Looks like I managed to call the fall in Yen about right – it hasn’t collapsed, but has still managed to give up 3 or 4 percent in a couple of weeks. Add in the usual FX leverage and you could have been looking at 30 or 40 percent returns. It’s funny how you always remember the good trades.
What about the dollar overall you may ask, well there seems a pretty well defined correlation between positive stock markets, accompanying increase in risk appetite and a fall in the dollar’s value. This might work for a while, but what if the news continues to buoy markets? Surely this should translate into a stronger dollar? A quicker recovery should be good for the economy, attracting investment and fuelling an increase in the need for the dollar (once all the massive holdings of dollars reserves have been exhausted). Couple of caveats, that someone has money to invest from another country/currency and that the stockpile of sidelined cash isn’t so stupendously huge that it could fund a 2,000 point rally on its own.
Conversely if the investment outlook takes a turn for the worse expect the dollar to keep appreciating.
Evolving Central Banks are at the forefront of new policy; quantative easing has been used a few times in the press when describing the Fed’s response to near zero rates. As one commentator put it you would have assumed that with (US) rates near zero the Fed could pack up and have a nice time off, instead they are forging new responses to the generally accepted methodology of cutting rates to stimulate an economy and raising them to slow things down.
A simple description of quantative easing is the creation of money (from nothing by the central bank) which is then leant back to the market. The market (banks) can then leverage this cash for new investments (loans). In theory $100 million of new money could generate $1billion in new customer loans and thereby unblock the credit dam. In reality there will be only a few banks who will feel confident enough to embark on a new round of lending to the potentially insolvent (read “currently employed”).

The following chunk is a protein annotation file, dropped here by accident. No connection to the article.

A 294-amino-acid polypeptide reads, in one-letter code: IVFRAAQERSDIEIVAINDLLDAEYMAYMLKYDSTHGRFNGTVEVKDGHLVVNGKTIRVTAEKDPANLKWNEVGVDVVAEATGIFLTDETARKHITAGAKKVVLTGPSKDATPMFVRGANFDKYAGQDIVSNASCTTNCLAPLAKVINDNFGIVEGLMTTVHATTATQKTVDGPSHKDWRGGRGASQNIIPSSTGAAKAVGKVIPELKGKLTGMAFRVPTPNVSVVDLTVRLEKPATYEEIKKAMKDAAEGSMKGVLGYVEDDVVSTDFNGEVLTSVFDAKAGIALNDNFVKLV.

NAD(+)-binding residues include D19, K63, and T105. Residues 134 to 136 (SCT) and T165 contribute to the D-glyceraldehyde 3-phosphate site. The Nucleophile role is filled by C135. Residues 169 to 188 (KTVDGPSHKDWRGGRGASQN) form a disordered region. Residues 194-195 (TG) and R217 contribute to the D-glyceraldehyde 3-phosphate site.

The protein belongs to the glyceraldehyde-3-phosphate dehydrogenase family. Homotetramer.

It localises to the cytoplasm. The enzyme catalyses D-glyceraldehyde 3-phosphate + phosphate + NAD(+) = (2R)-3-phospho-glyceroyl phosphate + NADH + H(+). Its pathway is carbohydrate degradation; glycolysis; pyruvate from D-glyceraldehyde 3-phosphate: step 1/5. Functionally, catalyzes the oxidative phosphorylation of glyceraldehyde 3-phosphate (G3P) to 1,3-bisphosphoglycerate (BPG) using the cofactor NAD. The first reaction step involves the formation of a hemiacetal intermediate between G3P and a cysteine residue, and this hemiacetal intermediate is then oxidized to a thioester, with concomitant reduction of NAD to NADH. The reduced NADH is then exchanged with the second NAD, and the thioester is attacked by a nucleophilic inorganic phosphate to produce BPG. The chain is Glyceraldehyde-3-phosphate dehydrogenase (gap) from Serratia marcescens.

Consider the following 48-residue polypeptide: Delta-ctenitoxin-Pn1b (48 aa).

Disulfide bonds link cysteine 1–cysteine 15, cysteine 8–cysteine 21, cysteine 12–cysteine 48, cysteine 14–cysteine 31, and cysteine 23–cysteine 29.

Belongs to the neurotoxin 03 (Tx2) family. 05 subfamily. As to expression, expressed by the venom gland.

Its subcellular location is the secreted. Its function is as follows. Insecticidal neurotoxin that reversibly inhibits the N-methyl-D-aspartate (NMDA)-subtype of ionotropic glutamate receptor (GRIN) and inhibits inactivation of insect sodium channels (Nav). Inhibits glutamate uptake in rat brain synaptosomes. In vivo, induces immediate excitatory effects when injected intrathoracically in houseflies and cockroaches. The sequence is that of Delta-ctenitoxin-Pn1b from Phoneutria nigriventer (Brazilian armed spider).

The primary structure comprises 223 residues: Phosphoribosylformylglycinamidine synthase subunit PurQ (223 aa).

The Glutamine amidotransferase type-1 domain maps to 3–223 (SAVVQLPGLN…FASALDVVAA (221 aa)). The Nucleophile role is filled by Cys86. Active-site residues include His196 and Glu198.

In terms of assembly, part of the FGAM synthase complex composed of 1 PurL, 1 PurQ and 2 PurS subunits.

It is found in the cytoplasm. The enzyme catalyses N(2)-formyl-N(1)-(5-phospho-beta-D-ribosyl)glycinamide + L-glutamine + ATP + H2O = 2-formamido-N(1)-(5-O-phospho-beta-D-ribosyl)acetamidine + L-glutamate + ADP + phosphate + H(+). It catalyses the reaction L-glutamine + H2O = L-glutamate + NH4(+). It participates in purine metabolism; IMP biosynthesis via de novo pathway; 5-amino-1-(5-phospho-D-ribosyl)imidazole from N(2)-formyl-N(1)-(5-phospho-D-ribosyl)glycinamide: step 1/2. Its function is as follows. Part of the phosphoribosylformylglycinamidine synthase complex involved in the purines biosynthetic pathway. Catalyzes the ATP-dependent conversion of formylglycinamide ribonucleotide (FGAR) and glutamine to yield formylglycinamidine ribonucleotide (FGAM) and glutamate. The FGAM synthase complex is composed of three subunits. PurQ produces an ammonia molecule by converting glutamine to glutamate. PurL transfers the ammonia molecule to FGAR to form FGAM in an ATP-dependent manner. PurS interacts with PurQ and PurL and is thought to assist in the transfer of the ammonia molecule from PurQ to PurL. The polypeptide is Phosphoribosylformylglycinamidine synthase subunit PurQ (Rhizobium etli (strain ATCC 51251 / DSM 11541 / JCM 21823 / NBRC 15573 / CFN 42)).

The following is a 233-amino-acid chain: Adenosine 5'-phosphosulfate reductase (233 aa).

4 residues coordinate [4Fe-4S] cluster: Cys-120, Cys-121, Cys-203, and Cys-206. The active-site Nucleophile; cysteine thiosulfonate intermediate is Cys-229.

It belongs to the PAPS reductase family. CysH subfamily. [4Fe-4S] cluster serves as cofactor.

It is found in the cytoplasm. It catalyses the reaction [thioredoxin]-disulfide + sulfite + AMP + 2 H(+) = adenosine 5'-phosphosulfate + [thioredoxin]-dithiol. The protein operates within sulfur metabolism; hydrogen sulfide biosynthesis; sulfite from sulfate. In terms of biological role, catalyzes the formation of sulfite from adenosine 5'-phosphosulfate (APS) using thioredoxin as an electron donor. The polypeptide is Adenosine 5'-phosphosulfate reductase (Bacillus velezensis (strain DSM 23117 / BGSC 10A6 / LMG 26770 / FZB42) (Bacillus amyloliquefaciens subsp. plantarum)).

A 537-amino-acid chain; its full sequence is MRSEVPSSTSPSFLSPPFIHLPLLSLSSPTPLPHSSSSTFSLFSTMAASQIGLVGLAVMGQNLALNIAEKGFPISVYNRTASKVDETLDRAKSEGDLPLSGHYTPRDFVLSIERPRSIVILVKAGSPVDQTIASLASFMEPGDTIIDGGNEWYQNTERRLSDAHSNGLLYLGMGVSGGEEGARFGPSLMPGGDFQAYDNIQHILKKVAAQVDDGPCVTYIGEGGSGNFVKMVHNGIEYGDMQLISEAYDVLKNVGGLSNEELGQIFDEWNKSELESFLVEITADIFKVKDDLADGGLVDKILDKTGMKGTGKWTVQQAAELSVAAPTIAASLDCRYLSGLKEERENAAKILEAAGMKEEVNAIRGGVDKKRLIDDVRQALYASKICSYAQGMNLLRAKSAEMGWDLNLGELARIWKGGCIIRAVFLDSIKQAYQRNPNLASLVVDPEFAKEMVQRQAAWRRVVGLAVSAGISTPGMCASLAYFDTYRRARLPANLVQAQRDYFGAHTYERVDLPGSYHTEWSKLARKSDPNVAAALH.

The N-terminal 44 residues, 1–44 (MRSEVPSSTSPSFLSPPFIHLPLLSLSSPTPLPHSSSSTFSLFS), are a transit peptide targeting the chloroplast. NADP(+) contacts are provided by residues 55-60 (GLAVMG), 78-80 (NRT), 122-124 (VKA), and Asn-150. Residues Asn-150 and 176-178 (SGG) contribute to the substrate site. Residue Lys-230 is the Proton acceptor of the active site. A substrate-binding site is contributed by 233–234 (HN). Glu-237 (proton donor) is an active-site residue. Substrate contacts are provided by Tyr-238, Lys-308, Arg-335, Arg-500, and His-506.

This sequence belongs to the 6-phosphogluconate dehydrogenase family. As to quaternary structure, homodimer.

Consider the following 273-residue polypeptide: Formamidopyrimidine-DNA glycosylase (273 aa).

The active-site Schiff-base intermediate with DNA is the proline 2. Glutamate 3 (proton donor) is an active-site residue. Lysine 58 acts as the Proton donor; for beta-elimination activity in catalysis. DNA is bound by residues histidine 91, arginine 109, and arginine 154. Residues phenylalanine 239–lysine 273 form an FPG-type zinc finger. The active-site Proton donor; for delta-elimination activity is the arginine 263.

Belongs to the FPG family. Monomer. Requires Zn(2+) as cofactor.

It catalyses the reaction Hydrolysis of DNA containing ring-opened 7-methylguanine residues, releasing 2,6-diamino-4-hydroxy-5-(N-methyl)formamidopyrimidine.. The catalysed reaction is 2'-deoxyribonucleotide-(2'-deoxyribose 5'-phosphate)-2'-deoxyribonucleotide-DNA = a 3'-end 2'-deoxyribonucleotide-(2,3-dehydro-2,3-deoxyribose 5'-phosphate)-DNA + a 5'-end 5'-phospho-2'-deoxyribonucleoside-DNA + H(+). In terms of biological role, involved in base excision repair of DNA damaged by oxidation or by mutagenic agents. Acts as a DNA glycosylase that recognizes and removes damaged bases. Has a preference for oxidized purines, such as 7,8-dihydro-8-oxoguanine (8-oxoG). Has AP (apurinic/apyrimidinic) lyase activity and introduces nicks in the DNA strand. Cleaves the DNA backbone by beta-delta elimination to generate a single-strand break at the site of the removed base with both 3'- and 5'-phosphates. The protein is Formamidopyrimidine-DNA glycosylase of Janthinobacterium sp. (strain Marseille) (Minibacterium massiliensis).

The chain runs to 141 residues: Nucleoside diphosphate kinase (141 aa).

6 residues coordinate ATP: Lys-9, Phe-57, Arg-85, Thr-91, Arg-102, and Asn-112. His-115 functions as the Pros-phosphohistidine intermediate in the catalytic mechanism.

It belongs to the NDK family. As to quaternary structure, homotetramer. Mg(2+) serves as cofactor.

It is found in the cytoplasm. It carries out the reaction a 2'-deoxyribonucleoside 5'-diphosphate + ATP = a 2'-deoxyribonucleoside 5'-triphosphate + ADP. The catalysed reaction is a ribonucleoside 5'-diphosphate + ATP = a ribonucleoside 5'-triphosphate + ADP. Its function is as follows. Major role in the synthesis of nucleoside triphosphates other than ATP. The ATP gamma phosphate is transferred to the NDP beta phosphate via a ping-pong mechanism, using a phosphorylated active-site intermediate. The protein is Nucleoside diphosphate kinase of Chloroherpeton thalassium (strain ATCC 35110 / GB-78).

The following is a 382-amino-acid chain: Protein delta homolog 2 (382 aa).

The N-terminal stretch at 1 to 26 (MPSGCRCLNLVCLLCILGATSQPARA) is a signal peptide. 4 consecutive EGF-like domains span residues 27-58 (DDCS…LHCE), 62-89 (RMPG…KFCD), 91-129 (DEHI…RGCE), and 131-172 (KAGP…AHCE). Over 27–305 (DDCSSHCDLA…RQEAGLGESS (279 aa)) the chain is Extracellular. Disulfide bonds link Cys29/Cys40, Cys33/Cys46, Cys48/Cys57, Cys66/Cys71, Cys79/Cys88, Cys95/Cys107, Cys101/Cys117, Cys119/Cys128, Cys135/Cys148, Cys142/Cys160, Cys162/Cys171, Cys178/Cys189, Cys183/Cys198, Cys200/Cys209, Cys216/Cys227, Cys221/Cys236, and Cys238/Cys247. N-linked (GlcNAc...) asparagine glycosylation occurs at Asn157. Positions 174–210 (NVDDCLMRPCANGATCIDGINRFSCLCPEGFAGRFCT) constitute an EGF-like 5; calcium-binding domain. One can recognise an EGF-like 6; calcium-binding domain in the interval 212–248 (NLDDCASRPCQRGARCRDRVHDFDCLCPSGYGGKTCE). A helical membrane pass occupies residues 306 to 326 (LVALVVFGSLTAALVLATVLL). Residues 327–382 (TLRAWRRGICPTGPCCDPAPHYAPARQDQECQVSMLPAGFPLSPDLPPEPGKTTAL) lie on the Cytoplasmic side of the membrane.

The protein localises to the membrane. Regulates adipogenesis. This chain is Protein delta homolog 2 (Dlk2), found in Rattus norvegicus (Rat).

The Fed recently announced plans to ‘create’ another 1.1 trillion dollars, that’s 1 and twelve zeros after it – in case you are starting to lose track of how much that is. It used to be millions and billions, now it’s billions and trillions, an easy 1 thousand fold increase.
Without exception the world’s banks have been trying to get their capital to a higher level. A simple explanation of capital is how much the bank (and its investors) has put up of their own money, (retained earnings and share capital plus preference shares). The Bank for International Settlements (BIS) set the parameters of how to measure investments against that capital, cash and coins are weighted at 0%, risky loans might be 100% weighted. At the moment, the goal is to achieve a Tier 1 ratio of capital to investments (as specified by each regulator) as high as possible and has spawned a mini arms race to see who can ‘show’ they are best placed. However it comes at a price.
Typically in the US, UK, Canada and Europe this ratio must be a minimum of 4%, in Cayman that ratio is set by CIMA and is a multiple of that. In short, Cayman banks are required to have much higher reserves. This partly explains why the banks here are all better placed than their onshore counterparts to weather the financial storm.
Be careful though when looking at a bank’s capital; if it’s being bolstered by expensive capital it may look good on paper today but will hamper a bank in the long run to make money. Those preference shares will slowly bleed a bank dry if they are issued with too high a coupon. Much better to get a Government guarantee to ensure you are only paying slightly over Sovereign risk rather than capital market prices.
Being in the business of assessing risk constantly it can come as a surprise when you see irrational behaviour in the face of risk. Everything in life has a risk. Most of it is accepted and ignored – think crossing the road, simple, measured and yet still has a life changing potential. The key to risk is understanding it and responding accordingly, if you don’t understand the risk, educate yourself. Alternatively never cross the road. How dull.
Disclaimer: The views expressed are the opinions of the writer and whilst believed reliable may differ from the views of Butterfield Bank (Cayman) Limited. The Bank accepts no liability for errors or actions taken on the basis of this information.